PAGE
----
A man from Maine who fatally shot his fiancee on the day before they were to be married in Florida last year will not be charged.

A grand jury decided last week not to indict John Tabbutt, 63, on a manslaughter charge in the death of Nancy Dinsmore, 62, a Portland High School graduate. The charge was recommended by police in Winter Springs, Fla.

“We are not in agreement with the grand jury’s decision,” said Dinsmore’s younger sister, Mary Guiseley of Raymond. “We don’t feel the investigation was done properly.”

Guiseley said Thursday that her family is discussing the possibility of hiring a private investigator for an independent review of what led to Dinsmore’s death in October.

“The forensics show that (Tabbutt) was four feet away from Nancy when he shot her in the heart,” Guiseley said. “People can’t figure out what happened.”

Winter Springs Police Chief Kevin Brunelle said in a telephone interview this week that his chief investigator, Detective Rob Cable, was unable to find evidence that Dinsmore’s death was premeditated. But State Attorney James Carter did concur with police that there was enough evidence to convict Tabbutt of manslaughter, based on what Brunelle characterized as negligence.

Brunelle said Tabbutt failed to identify his target properly and did not check to see whether Dinsmore was in bed with him.

“We felt there was enough culpable negligence to warrant charges,” Brunelle said. “But the jury apparently didn’t feel it rose to the level of manslaughter.”

Police said Dinsmore was shot and killed by Tabbutt on Oct. 9 in their home in Winter Springs after he mistook her for an intruder.

Tabbutt shot her in the chest with a .38-caliber handgun in a hallway about 2:30 a.m. The couple, who were living together, were to be married the next day.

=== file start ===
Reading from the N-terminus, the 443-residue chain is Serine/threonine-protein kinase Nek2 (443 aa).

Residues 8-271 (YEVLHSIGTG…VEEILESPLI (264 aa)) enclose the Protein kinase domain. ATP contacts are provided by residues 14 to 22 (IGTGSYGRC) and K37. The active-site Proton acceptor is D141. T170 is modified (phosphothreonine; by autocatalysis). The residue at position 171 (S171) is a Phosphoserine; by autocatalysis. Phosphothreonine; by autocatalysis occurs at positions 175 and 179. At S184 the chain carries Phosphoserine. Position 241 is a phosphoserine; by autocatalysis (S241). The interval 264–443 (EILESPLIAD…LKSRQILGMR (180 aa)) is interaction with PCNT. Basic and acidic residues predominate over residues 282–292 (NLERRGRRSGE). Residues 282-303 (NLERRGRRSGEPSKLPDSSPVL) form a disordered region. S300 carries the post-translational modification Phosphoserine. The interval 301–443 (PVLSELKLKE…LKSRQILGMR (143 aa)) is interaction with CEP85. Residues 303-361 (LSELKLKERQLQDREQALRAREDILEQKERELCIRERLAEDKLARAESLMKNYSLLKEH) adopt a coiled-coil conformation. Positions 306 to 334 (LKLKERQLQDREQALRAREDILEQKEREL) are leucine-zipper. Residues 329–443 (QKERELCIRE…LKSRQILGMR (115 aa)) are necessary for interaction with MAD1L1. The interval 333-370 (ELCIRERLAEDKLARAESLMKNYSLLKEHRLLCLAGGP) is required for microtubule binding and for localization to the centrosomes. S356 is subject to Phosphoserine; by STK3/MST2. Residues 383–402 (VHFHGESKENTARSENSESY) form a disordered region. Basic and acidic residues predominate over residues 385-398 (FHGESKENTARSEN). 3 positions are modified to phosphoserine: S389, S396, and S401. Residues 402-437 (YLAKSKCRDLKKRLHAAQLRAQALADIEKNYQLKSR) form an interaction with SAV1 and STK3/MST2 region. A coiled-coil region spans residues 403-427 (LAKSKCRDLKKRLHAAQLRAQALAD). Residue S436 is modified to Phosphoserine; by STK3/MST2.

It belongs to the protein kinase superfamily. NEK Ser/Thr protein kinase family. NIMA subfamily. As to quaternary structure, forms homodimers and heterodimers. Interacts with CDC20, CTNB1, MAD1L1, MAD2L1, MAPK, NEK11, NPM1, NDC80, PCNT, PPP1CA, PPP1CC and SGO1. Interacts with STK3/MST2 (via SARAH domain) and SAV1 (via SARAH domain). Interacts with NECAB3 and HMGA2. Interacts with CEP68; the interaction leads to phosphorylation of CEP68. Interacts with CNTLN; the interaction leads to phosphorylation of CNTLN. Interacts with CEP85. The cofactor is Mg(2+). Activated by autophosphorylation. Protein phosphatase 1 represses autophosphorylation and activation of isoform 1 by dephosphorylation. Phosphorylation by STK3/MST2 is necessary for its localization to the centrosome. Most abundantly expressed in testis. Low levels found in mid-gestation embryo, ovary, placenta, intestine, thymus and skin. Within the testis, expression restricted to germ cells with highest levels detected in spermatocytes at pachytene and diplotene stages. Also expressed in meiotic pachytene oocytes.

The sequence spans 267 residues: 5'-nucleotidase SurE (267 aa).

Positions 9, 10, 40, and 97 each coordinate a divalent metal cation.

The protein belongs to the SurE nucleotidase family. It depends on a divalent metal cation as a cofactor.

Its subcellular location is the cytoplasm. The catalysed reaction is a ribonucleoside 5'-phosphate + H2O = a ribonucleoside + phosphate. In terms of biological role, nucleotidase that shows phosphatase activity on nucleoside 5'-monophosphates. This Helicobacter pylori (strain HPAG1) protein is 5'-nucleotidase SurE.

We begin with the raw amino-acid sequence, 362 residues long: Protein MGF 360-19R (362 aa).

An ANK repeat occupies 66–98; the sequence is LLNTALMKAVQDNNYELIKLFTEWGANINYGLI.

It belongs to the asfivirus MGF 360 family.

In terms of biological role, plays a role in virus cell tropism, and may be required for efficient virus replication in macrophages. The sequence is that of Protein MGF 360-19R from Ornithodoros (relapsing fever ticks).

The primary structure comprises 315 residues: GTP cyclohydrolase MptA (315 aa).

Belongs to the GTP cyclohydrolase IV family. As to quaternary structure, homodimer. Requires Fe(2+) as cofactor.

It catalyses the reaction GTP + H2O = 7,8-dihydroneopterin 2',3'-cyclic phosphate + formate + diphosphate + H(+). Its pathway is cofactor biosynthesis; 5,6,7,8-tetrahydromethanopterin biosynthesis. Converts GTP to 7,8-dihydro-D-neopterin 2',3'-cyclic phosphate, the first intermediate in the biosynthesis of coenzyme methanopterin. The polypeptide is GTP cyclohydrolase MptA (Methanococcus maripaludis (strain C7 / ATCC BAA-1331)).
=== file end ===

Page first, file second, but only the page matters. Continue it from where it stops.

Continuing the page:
Brunelle said Tabbutt told investigators that he didn’t call out to the intruder, and indicated that he thought Dinsmore “was in bed with him.”

Brunelle said Tabbutt cooperated with police throughout the investigation.

“There was no evidence of premeditation, either through the forensic evidence or the mountain of paperwork we looked through,” Brunelle said.

Dinsmore was born in Paterson, N.J., and moved to Maine and attended Maine schools. She worked for AT&T in Maine and Florida before retiring from Bell South in Florida.

A daughter, Arlene Dinsmore, who moved to Florida from Maine a few months ago, said her mother graduated from Portland High in 1965.

Dinsmore has two brothers and one sister, all of whom live in Maine.

Guiseley said her sister met Tabbutt in 2007 on Match.com, an Internet dating service, a few months after her first husband, Stephen, and her mother died.

Tabbutt graduated from Morse High School in 1965, according to a former classmate and high school friend, Roger Therriault.

Therriault, who is a lawyer in Bath, said he has not seen Tabbutt in more than 40 years. But he said, “He was well liked in our class. He had a lot of friends.”

Guiseley said a couple of major television networks have contacted the family about doing a story, but the family has not reached any decisions. “We’re just trying to regroup.”

Staff Writer Dennis Hoey can be contacted at 791-6365 or at:

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